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- Decreased Performance and Alertness
- Memory and Cognitive Impairment
- High Blood Pressure
- Exacerbated Pain and Headaches
- Digestive Problems
- Stress on Personal Relationships
- Poor Quality of Life
- Eat a balanced diet, and eat enough.
- Drink 8 glasses of water, every day.
- Set aside unstructured time for yourself and your friends; vegging out on the couch can be relaxing and rejuvenating.
- Exercise releases endorphins and keeps your body running smoothly. If a full workout session isn’t an option, try going for long walks, doing yoga or tai-chi, or biking instead of driving to places. You’ll feel better overall.
- Most importantly, get enough sleep!
- Direct your supervisor to the Regional Internship Center. They frequently hold Employer Workshops to help employers craft internship programs that benefit the organization and the intern.
- Have a weekly check-in with your supervisor regarding the work you’re doing, how he/she views that work, and what long and short term goals can be developed. This can be as little as 15 minutes per week.
- Suggest projects for you to do based on your skill set. Are you skilled at programming or web development? Offer to help with the website. Good with a video camera? Create a webseries or short video based on some aspect of your organization that could be used repeatedly. Use this opportunity to make something that fits your strengths and pumps up your resume!
- Make sure your supervisor knows the ground rules, and stand up for yourself. If you agreed to work 15 hours a week and your boss wants 30, that’s not okay, and it’s not something you should tolerate. Be extremely clear, verbally and in writing, what you want out of this internship, and what time resources you have. Most people are reasonable, and you’ll be able to find a good middle ground.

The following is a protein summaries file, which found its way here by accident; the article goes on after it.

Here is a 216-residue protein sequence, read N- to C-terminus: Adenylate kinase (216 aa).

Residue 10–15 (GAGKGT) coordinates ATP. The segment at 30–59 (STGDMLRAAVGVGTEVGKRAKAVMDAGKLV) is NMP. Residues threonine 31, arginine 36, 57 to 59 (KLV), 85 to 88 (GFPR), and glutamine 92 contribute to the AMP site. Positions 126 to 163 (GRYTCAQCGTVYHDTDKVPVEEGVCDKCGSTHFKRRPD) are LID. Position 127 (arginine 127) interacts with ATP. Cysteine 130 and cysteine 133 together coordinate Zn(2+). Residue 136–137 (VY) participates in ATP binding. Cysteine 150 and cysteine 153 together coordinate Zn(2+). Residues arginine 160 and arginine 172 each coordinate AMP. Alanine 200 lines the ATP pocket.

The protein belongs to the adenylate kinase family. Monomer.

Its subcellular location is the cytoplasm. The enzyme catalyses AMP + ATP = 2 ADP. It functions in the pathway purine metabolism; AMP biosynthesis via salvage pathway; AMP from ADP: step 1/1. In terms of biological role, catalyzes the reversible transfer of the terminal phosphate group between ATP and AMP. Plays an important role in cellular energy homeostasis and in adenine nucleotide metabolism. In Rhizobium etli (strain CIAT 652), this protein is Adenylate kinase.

Monday: Wake up! Class! Work! Class! Internship! Club meeting! Band Practice! Gym! Class! Bed!
Does this sound like your life? If it does, don’t worry, you’re not alone. Students frequently schedule themselves into a corner, filling every hour of the day with an activity. Whether you’re working to pay for school, at an internship to beef up your resume, in class for your degree, or a club that you joined because you really love to play co-ed full contact rugby, it’s easy to overwhelm yourself with the responsibilities that come with being active and involved.
Being able to maintain a healthy work-life balance is a great way to show employers that you can handle a heavy workload, and can prioritize and manage your time. If you find yourself with a regular free block of time, certainly consider adding in an internship or professional activity to increase your skills and experience. You’ll be thankful you spent those hours working on a project instead of catching up on Glee.
However, there are real dangers to overextending yourself, too. Chronic stress and sleep deprivation have detrimental effects on both mental and physical health, including:
The work-life balance is crucial to maintaining your happiness and health. If you find yourself unhappy, unable to enjoy activities you usually do, chronically exhausted, eating too much or too little, short-tempered, or generally unlike your normal self, take a moment to examine all the events you have going on. While maintaining your commitments and upholding your responsibilities is important, your health is more important.
There’s nothing wrong with dropping an activity to take care of yourself. While dropping school, work, or an internship may not be an option, you may want to examine extracurricular activities and see if that time would be better spent elsewhere. Here are some tips to keep in mind for living a healthier, more productive life:
You are the most important aspect of your life. Sometimes it’s a struggle, but the work-life balance is essential to keeping yourself happy and healthy.
About a week ago, I had the following conversation with a coworker:
Her: Remember those two interns we interviewed last week?
Me: Sure! When do you think you’ll make a decision on them?